Addressing 9 Myths and Facts About Sleep For Better Insight

Sleep is just as essential to our health and well-being as the basic need for air, food, and water. Sleep gives our body time to heal from injuries, repair damaged cells, tissues and muscles and restore our energy reserves. It gives us the necessary capability to handle daily challenges and navigate relationships with compassion, patience and calm.

In order to get the most benefits from sleep in today’s post, I will be debunking some of the myths about sleep.

9 Myths and Facts About Sleep

It doesn’t matter what time you go to sleep.

This is not true. Yes, our bodies vary and require different things. However, the sleep-wake cycle follows a circadian cycle that aligns with the sun. Therefore as light reduces, the body naturally becomes tired as it produces melatonin. This serves to signal the brain to prepare for sleep. As such sleeping during night hours is more beneficial than daytime sleeping. This fact means that night-shift workers who typically get less night-time sleep are more at risk for sleep related issues.

Check out: Sleep: The Science, Stages and Its Importance To A Quality Life

You can catch up on sleep with naps or sleeping in on weekends

Despite popular belief, you cannot catch up on sleep. Naps, 30 mins or less, can boost energy, but they in no way make up for sleep deprivation. Furthermore, napping especially late in the afternoon disrupts your natural sleep pattern making it harder to fall asleep at night. Getting the right amount of sleep each night is necessary.

Your body gets use to less sleep

Sadly, your body does not adjust to less sleep. A very minor percentage of people, about 1 in a million, possess the ‘short sleep gene‘. This means they can operate optimally with less than 7 hours of sleep. But for the rest of us, the body requires 7 to 9 hours of sleep each night for optimal health and performance.

Snoring is normal and cannot be corrected

Wrong again. Loud or chronic snoring can be an indicator of a sleep disorder like sleep apnea. Sleep apnea is a breathing disorder that disturbs sleep and hinders oxygen intake. There are various devices and exercises available to help with this condition. My suggestion would be to see a sleep doctor for guidance on diagnosis and remedies.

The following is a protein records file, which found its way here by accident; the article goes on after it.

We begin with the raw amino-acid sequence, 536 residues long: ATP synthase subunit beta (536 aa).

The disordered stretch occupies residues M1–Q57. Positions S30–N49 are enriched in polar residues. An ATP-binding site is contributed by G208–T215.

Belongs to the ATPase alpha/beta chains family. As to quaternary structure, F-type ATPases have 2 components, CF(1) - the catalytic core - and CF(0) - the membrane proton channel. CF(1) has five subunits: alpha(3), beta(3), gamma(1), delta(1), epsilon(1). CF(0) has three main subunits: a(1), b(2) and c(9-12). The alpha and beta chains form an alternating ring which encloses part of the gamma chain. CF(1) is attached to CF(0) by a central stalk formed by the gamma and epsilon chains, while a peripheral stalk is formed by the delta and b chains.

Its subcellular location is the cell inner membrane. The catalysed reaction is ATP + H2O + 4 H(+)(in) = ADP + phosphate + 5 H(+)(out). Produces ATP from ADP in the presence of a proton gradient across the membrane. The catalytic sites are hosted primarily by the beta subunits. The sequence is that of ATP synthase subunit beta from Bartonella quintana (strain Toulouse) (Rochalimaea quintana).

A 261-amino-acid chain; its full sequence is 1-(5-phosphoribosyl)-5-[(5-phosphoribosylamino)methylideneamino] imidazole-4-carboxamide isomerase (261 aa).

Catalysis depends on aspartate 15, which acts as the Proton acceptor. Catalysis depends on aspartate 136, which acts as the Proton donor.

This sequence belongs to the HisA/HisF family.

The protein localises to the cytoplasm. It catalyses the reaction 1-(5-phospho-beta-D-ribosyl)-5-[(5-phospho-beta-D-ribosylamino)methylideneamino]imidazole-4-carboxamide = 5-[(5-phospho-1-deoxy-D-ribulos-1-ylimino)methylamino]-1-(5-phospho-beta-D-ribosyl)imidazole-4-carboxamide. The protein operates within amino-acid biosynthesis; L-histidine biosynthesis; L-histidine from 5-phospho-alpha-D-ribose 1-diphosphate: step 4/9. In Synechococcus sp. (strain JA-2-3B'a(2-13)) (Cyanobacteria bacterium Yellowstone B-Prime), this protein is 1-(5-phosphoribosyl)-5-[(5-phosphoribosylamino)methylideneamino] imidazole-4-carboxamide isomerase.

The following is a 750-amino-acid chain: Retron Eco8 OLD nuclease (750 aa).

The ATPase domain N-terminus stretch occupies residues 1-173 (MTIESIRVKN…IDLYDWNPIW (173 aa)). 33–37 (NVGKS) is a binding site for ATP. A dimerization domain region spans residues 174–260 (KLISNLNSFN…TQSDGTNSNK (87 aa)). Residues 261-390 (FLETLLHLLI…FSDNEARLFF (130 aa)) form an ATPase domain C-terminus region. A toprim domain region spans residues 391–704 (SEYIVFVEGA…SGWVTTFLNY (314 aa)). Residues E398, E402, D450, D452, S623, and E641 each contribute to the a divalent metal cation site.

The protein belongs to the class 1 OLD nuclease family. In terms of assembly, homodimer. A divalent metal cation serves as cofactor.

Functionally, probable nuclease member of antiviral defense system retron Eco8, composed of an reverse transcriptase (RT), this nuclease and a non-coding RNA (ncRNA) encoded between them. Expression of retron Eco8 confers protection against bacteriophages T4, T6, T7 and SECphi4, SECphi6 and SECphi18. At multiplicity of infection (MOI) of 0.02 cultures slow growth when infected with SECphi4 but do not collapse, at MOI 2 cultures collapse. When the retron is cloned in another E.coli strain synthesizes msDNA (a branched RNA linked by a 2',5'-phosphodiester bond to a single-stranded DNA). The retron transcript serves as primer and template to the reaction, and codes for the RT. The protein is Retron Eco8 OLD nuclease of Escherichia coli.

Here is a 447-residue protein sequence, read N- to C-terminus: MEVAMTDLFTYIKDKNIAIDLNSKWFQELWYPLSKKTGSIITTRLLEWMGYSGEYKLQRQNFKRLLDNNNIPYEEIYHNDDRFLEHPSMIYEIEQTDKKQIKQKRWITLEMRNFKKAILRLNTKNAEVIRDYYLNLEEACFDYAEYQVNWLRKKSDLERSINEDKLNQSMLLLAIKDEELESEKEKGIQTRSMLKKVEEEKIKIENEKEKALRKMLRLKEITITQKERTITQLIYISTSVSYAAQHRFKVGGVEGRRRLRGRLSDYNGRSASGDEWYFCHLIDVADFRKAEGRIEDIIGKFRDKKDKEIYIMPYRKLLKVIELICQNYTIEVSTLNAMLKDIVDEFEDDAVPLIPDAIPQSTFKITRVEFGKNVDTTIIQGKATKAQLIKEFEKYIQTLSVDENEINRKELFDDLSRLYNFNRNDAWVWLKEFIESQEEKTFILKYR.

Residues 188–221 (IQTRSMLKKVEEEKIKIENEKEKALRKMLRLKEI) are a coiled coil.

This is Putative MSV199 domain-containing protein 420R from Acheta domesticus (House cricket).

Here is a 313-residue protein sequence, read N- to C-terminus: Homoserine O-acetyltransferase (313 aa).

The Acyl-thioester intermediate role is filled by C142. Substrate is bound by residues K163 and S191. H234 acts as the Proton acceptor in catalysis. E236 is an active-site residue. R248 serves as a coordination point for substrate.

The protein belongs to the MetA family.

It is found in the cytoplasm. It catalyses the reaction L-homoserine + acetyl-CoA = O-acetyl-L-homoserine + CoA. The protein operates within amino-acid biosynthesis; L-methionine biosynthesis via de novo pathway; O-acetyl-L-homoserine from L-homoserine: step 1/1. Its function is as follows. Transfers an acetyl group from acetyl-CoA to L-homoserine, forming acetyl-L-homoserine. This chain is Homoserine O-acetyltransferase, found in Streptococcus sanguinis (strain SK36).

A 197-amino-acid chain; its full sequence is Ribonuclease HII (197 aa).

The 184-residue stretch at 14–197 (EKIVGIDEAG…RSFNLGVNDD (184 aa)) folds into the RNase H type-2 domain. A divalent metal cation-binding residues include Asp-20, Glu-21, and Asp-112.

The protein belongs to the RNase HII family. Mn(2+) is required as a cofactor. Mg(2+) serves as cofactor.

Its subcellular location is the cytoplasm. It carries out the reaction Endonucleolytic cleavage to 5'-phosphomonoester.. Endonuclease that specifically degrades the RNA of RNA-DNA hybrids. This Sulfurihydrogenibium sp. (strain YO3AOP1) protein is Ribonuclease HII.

The ability to fall asleep at anything or place is a sign of a good sleeper

Nope, this actually indicates that you potentially have a sleep problem such as insomnia or sleep apnea. These problems can take the form of excessive daytime sleeping which can disrupt your circadian rhythm.

Sleep duration is all that matters

Getting enough sleep is essential. However, if that sleep is disruptive and uncomfortable you will miss the restorative benefits of sleep. Therefore, getting quality sleep is just as crucial as obtaining enough sleep. As such you need to optimise your bedroom for better sleep.

Check out: Nine Tips To Help You Sleep Better Tonight

If you can’t sleep stay in bed until you do

Staying in bed when you can not fall asleep can be counterintuitive. It can lead to anxiety at the thought of going to bed because you begin to associate the bed with trouble sleeping. This will only lead to more stress and anxiety the next time you go to bed or cannot fall asleep. If after 20 mins of going to bed, you are wide awake get-up and do something relaxing. Try listening to gentle music, reading, a light stretch or yoga session or meditation. Remember not to turn on any harsh lights or devices.

Exercising at night or late evening disturbs sleep

For some doing high-intensity exercises at night can serve to energise the body and make it hard to relax and sleep. However, research shows that exercising at night can actually help you sleep better. Maybe try low impact exercises, walking, biking or yoga and see how it works for you.

Hitting snooze provides extra rest

Snoozing like snoring disrupts your sleep preventing your body from getting the restorative sleep it needs. Sleep disturbances leave you tired, groggy and affect your mental state during the day. Therefore, set your alarm for the exact time you need to be awake and break the snooze habit.

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Thank you for reading.


PS: I hope you enjoyed this sleep series.

Are there any other topics that you would like me to create a blog series around.

PPS: For the month of May, posts will be focused around mental health. If you have any topics you want covered leave it in the comments or contact me.

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